By Jennifer Saba
NEW YORK (Reuters) - Thomson Reuters Corp
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The preliminary agreement is for a three-year contract that includes a $7.6 million cash settlement for the union, a guaranteed 1.5 percent annual wage increase, a limit on health care costs and a new social media policy.
The deal was negotiated under a new management team led by Editor-in-Chief Stephen Adler, who took over the top job at Reuters News in February.
Management's main negotiator was former Wall Street Journal general counsel Stuart Karle, who was appointed chief operating officer at Reuters News earlier this month.
The deal was struck after a 21-hour bargaining session that ended on Friday morning, hours before the National Labor Relations Board was set to issue a complaint against Thomson Reuters over issues including pay and free speech on social networking sites such as Twitter.
Both sides have asked the labor board for a delay in filing the complaint. The union said it will ask the labor board to drop all charges if the new contract is ratified.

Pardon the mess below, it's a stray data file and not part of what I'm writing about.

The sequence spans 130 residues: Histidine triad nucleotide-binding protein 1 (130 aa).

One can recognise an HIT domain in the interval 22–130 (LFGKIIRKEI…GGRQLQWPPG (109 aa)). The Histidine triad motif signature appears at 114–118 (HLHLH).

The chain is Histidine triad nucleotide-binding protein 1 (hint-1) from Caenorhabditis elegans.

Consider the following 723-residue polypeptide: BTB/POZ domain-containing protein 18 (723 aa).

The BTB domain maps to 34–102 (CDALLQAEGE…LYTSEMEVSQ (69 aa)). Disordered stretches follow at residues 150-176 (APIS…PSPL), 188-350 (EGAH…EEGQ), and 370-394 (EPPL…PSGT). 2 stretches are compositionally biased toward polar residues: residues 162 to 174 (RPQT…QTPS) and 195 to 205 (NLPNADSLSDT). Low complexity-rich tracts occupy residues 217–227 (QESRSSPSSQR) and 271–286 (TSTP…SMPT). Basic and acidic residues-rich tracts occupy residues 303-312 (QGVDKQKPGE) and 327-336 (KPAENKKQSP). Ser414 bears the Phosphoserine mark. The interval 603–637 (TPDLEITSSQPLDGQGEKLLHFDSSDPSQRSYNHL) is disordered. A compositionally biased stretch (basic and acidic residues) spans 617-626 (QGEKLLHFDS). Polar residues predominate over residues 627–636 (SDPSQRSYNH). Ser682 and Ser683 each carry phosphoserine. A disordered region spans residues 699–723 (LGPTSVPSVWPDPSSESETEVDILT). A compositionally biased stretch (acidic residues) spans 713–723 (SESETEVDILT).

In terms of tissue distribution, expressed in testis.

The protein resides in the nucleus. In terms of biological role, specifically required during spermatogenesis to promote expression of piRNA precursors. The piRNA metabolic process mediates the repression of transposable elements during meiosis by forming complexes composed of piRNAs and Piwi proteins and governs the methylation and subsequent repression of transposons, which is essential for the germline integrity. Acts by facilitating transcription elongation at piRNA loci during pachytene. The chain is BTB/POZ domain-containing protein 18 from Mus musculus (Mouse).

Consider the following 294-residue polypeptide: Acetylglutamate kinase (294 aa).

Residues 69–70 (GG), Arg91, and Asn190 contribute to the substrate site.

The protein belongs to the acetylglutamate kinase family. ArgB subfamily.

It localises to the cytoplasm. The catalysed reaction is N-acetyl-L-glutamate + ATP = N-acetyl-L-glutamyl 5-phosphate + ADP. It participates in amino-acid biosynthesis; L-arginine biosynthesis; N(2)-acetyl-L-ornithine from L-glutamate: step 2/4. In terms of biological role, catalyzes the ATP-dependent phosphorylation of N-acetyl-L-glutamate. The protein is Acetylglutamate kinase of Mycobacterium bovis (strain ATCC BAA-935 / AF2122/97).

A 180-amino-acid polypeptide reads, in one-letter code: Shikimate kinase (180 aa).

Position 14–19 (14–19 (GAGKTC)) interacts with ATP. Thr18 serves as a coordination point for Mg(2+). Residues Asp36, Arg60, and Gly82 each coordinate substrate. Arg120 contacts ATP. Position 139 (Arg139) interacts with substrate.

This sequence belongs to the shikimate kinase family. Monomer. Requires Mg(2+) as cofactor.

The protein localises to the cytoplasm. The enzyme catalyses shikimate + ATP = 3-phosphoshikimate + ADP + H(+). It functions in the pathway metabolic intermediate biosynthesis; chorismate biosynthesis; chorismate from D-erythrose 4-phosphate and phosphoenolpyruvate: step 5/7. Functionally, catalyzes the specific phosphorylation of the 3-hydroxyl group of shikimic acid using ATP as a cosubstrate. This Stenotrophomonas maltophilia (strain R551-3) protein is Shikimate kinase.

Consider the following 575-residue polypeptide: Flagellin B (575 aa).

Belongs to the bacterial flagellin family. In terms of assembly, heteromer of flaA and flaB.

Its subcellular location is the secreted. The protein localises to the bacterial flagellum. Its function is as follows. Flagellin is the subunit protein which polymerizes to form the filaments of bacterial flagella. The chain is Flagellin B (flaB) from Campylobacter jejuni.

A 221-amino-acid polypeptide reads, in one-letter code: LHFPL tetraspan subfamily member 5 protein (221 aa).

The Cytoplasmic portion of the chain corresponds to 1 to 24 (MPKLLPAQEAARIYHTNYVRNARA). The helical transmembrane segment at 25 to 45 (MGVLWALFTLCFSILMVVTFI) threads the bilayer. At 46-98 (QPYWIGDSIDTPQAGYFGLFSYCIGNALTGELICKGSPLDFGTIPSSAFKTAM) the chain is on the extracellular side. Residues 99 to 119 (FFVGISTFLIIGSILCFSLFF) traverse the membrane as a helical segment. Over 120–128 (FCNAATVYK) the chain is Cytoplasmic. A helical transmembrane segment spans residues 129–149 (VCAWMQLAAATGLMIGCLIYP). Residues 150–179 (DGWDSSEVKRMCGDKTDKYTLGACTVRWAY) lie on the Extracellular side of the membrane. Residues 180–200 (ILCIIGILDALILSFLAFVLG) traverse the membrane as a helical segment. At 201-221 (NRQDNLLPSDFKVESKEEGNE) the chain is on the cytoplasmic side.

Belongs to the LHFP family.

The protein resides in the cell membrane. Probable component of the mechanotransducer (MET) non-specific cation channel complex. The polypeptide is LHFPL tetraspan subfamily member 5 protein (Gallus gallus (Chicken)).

"A lot of the credit for this settlement being able to be reached in relatively short order has to go to the new editorial management team," New York Newspaper Guild President Bill O'Meara said.
"We are very optimistic that we can have an improved relationship with Thomson Reuters going forward. This settlement I think will help set the stage for that."
The more than 400 U.S. Thomson Reuters editorial staff who belong to the Newspaper Guild have worked without a contract since early 2009. The company employs about 2,900 journalists among its global workforce of 55,000.
The preliminary deal comes as news organizations face unprecedented economic challenges, with steep drops in advertising revenue and people turning to the Web for news.
"I am here to try to focus on journalistic excellence, and the people who do journalism in the U.S. are in the Guild and I think that we should all be able to move past this and focus on doing great work," Adler said in an interview.
On Thursday, Thomson Reuters reported that its first-quarter revenue rose 5 percent to $3.2 billion. Revenue at the company's media businesses, which includes Reuters News, rose 1 percent to $82 million.
(Reporting by Jennifer Saba; Editing by Ted Kerr)